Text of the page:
Mar. 14-16 - The annual Photo Expo 2003 is held at Tokyo Big Sight where camera and accessory makers showed their wares. About 75,400 people attend.
April 12-18 - US Ambassador Howard H. Baker, Jr. and Russian ambassador to Japan, Alexander N. Panov held a joint photo exhibition at Konica Plaza in Shinjuku, Tokyo. Called "A slice of life," the exhibition showed their photos of Japan. The opening reception on the 11th welcomed many dignitaries including Prime Minister Koizumi, former Prime Ministers Ryutaro Hashimoto (who is also a shutterbug) and Yasuhiro Nakasone, and Justice Minister Mayumi Moriyama.
Apr. 20 - Ricoh announces that it will completely pull out of the film camera business during this year after it sells its current inventory of film cameras. The company has already stopped developing film cameras and has instead concentrated on developing digital cameras. Ricoh had only a 1% market share in the film camera market dominated by Canon and Nikon.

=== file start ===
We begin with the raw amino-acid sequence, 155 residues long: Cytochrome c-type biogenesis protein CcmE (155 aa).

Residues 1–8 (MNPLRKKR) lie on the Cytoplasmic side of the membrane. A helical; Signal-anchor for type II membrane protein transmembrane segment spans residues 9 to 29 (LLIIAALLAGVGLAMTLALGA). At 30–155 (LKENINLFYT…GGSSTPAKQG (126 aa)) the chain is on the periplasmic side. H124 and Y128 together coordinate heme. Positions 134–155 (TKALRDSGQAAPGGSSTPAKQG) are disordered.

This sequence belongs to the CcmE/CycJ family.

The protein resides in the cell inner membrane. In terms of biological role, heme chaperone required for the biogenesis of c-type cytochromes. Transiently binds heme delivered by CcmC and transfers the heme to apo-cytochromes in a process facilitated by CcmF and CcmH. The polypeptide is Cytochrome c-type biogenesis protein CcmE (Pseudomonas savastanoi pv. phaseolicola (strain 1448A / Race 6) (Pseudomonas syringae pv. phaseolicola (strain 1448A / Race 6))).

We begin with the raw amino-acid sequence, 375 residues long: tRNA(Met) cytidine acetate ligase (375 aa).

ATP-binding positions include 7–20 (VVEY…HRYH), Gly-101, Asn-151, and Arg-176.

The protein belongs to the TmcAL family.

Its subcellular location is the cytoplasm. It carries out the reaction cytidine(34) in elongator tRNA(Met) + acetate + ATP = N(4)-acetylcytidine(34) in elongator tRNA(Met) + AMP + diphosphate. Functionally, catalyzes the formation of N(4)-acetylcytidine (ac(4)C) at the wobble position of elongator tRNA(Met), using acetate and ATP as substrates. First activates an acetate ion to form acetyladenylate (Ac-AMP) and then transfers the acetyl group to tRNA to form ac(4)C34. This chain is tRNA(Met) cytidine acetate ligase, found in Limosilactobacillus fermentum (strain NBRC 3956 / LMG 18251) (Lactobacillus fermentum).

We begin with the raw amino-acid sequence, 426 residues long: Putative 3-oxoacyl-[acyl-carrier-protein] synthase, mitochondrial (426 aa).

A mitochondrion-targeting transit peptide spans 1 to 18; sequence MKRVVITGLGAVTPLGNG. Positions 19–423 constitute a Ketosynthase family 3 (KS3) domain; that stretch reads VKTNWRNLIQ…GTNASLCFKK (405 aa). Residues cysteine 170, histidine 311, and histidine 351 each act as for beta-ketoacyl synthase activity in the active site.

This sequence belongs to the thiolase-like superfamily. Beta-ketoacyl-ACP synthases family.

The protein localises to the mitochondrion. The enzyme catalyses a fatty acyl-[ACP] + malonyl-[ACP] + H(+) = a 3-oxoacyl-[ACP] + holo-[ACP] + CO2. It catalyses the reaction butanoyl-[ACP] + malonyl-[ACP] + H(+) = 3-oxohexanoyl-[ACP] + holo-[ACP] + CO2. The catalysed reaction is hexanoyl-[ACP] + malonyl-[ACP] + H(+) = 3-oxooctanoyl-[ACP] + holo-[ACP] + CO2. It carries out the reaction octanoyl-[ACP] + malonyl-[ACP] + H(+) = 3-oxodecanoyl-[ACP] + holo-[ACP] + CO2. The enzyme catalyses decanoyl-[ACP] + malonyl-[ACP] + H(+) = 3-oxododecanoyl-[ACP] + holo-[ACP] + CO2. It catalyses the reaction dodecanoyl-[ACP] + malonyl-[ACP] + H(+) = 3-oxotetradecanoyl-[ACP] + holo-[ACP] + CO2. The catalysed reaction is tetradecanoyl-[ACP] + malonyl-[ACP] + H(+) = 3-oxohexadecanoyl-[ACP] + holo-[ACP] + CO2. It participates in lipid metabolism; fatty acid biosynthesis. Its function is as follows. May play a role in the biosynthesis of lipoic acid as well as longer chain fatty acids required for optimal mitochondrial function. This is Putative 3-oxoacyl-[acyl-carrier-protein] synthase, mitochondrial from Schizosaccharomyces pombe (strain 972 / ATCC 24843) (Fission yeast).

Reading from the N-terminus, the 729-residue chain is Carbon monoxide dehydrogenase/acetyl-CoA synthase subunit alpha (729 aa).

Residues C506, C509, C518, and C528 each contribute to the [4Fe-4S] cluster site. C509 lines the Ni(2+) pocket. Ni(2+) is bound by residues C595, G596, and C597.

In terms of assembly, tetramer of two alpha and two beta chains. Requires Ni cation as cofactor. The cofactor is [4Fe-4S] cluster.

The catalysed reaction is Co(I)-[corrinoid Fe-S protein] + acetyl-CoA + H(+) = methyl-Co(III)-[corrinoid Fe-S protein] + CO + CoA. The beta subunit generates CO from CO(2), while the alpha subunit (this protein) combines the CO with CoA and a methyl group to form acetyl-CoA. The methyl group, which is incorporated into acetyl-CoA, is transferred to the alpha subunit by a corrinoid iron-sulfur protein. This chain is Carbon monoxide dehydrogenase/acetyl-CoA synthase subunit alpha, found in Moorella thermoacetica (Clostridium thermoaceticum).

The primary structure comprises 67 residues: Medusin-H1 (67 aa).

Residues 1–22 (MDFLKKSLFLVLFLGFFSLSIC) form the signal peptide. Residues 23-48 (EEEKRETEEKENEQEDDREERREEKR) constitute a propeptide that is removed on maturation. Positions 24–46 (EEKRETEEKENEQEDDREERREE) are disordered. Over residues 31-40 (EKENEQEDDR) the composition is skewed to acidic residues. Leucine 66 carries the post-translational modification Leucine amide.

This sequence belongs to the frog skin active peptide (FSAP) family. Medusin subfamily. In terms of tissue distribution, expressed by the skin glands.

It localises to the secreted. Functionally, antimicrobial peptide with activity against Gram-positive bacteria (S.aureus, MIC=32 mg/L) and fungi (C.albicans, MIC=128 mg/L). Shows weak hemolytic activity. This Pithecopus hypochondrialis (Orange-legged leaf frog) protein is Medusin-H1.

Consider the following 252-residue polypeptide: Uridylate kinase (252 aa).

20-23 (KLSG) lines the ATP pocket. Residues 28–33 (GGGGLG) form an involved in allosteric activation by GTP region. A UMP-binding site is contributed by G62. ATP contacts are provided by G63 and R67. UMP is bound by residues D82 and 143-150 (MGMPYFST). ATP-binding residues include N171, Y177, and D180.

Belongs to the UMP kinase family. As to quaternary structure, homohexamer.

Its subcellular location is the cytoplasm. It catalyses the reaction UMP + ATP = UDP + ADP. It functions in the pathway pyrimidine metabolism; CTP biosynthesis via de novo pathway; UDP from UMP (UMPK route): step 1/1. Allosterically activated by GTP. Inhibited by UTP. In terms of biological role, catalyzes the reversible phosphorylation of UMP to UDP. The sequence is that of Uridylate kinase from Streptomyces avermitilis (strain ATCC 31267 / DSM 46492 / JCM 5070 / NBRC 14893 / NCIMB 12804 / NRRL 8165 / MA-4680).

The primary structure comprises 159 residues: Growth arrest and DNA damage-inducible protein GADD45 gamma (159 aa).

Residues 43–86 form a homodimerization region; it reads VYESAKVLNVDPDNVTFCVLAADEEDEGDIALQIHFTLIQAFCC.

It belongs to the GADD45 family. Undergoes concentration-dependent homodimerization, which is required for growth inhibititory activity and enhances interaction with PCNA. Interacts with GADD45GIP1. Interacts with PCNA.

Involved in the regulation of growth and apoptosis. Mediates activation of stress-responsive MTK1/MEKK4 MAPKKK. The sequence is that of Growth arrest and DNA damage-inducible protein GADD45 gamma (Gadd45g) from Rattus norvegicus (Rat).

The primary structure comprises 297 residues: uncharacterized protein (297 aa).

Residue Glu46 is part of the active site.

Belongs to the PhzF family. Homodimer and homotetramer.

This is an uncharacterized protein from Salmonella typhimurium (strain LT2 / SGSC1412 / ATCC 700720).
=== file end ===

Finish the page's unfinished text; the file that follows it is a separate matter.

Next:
Late Apr. - NTT DoCoMo becomes the first cell phone company in Japan to sell over 10 million camera phones. Strong sales of its camera phones helped to boost the company's group net profit to 212.49 billion yen for the fiscal year ending in March 2003. The number of DoCoMo cell phone subscribers also increased by 7 percent during the same period to 43.53 million. Almost one in four DoCoMo users use a camera phone.